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November 8, 2017


 

Exhibit Opening, Lecture On Veterans Day

Columbia.jpg

Columbia Calls/Enlist Now for U.S. Army, lithograph designed by Frances Adams Halstead (1873-1951), original painting Vincent Aderente (1880-1941), 1917. New Hampshire Historical Society.

 

The New Hampshire Historical Society announces special Veterans Day programming on Saturday, November 11, including the opening of a new exhibition of World War I propaganda posters and a presentation of the illustrated lecture “New Hampshire at War.”

 

As part of this year’s centennial commemoration of America’s entry into World War I, the Society continues its exploration of the war’s impact on the Granite State with a new exhibition, Making the World Safe for Democracy: Posters of the Great War in New Hampshire. Featuring 15 posters from the Society’s collection, the exhibition examines the use of this popular art form to shape public opinion and mobilize American citizens to fight a distant war.

 

Europe plunged into World War I on July 28, 1914. Long isolated from the conflicts of Europe, many Americans were not eager to enter the war. The United States remained neutral until April 6, 1917, when Congress declared war on Germany. Just a week after the declaration of war, President Woodrow Wilson created the Committee on Public Information with an entire division -- the Division of Pictorial Publicity -- dedicated to the creation and distribution of poster propaganda.

 

Poster propaganda offered several advantages -- it was inexpensive, visually appealing, and sent a clear, strong message. The posters were designed to evoke a range of emotions from patriotism, loyalty, duty, and thrift, to hatred of the enemy. With powerful images and a few well-chosen words, these posters urged the people of New Hampshire and the nation to support the war effort by enlisting in the army, navy, and Red Cross, purchasing liberty bonds, or conserving food and raw materials.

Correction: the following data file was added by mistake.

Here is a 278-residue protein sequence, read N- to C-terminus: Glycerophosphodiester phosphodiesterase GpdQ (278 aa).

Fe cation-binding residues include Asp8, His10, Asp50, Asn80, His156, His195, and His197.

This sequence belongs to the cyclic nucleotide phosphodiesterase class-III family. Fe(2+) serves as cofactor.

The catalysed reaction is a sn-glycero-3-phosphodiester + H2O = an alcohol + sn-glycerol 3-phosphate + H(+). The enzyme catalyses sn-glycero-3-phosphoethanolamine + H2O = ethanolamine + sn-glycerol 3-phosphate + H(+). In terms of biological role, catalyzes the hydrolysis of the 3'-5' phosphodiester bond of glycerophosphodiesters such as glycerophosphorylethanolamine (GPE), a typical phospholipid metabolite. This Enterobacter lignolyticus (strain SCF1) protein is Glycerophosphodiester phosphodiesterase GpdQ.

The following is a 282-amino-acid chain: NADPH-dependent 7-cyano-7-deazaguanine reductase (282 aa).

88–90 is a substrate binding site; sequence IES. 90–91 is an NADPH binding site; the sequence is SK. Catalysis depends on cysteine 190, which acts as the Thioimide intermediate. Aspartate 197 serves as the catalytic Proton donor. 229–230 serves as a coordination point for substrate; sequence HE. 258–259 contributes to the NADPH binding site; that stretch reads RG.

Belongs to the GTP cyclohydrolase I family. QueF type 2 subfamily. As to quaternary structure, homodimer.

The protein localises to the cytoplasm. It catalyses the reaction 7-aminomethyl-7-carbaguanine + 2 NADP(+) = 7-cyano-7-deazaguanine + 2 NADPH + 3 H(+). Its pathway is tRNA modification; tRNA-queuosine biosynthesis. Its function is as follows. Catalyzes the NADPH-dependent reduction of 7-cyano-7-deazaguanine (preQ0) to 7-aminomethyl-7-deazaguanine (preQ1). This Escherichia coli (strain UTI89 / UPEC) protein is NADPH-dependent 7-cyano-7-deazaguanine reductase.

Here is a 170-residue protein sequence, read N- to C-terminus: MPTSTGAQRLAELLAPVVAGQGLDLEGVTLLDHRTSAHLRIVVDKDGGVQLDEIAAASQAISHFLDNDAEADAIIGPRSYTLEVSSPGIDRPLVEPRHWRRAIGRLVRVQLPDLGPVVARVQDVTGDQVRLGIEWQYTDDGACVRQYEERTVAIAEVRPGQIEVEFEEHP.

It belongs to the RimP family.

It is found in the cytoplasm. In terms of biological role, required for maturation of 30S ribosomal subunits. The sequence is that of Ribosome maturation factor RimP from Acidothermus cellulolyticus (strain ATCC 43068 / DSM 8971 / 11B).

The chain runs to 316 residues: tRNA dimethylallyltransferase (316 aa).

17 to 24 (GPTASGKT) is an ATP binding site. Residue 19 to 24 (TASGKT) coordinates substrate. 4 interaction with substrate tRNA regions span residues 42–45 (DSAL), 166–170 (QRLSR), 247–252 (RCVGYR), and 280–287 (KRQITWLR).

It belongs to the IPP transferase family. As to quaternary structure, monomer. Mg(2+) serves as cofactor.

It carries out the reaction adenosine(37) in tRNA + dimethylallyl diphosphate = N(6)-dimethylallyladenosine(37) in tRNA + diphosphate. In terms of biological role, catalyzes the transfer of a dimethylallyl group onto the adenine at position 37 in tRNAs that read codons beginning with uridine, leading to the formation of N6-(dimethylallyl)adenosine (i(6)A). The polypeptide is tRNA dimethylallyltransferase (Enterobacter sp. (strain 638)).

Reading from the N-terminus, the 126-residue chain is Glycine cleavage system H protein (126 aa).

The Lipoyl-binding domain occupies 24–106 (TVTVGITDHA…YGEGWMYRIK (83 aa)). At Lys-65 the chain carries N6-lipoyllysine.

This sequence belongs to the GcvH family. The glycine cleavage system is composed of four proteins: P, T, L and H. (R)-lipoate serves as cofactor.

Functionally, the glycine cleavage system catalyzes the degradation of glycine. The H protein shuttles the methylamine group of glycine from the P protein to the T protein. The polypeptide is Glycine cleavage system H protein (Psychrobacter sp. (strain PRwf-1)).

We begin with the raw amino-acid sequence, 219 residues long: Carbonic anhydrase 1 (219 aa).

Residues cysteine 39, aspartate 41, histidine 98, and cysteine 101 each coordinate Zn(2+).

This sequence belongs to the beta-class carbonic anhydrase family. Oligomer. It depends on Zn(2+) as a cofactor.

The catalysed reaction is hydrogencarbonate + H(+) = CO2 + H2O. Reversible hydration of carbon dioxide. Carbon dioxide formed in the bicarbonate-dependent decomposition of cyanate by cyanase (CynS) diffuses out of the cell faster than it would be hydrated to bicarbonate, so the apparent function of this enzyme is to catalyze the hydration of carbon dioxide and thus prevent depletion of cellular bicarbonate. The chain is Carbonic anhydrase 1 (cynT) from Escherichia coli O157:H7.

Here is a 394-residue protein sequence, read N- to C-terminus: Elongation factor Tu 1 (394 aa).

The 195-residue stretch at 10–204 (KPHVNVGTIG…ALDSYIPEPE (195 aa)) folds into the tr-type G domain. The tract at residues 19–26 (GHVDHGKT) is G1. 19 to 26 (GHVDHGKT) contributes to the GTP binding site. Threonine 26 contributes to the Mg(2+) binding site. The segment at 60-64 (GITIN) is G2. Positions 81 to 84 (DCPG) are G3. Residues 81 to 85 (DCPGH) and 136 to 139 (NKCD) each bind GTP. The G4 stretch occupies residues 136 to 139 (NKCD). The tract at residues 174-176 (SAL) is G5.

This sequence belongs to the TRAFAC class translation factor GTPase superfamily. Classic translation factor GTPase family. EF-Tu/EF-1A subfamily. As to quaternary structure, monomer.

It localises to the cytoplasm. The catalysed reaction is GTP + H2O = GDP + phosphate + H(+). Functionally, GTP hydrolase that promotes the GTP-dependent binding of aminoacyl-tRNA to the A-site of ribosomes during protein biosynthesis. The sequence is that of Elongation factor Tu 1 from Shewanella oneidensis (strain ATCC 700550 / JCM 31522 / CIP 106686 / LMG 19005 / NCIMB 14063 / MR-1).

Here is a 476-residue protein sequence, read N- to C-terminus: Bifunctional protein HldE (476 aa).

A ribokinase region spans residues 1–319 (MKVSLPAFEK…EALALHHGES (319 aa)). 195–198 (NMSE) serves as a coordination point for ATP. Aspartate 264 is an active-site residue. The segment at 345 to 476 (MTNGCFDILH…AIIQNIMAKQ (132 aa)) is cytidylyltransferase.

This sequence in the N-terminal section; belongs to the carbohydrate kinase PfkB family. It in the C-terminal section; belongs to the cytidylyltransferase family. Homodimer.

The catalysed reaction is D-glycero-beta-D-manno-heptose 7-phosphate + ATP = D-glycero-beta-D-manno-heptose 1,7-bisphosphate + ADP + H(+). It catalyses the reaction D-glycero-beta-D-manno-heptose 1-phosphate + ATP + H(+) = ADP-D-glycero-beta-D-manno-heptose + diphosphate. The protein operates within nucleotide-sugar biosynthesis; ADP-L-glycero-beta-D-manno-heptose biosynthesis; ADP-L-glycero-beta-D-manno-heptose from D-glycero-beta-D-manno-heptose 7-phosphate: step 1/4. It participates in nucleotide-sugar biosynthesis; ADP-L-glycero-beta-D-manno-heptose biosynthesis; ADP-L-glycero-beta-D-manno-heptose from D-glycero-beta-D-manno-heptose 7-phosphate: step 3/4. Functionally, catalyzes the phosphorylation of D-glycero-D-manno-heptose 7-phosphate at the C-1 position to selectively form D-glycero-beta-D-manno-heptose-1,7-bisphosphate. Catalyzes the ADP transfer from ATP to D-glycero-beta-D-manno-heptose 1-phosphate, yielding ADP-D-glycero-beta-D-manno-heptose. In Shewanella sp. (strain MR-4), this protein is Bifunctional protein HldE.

Making the World Safe for Democracy opens on Saturday, November 11, the anniversary of the armistice agreement that ended World War I. In honor of Veterans Day, the Society is also offering a special presentation of the lecture “New Hampshire at War” at 2 p.m. on November 11. This program covers all major conflicts that have affected the Granite State from the colonial period to the present. It highlights New Hampshire’s contributions to the war efforts and famous New Hampshire residents who participated in the conflicts. This presentation includes a 45-minute illustrated lecture and a brief guided tour of the “Citizen Soldier” section of the Discovering New Hampshire exhibition.

 

Making the World Safe for Democracy: Posters of the Great War in New Hampshire will be on view at the Society’s headquarters, located at 30 Park Street in Concord, until October 2018. “New Hampshire at War” will be presented on Saturday, November 11, at 2 p.m. Museum staff will also be leading guided gallery tours of the Society’s historic Park Street building and the Discovering New Hampshire gallery at 2 and 3 p.m. on November 11. These programs are all included in the price of admission, which is $7 for adults. Society members and children 18 and under are admitted free of charge, as are active military personnel and their families with ID.

 

Founded in 1823 the New Hampshire Historical Society is an independent, nonprofit organization dedicated to saving, preserving, and sharing New Hampshire history. Nowhere will you find a more extensive collection of objects and archives related to New Hampshire’s history. The Society shares these vast collections through its research library, museum, website, publications, exhibitions, and youth and adult educational programs. The Society is not a state-funded agency. All of its programs and services are made possible by membership dues and contributions. For more information about the Society and the benefits of membership, visit nhhistory.org or call 603-228-6688.

 



 

 

 

 

 

 

 

 

 

 

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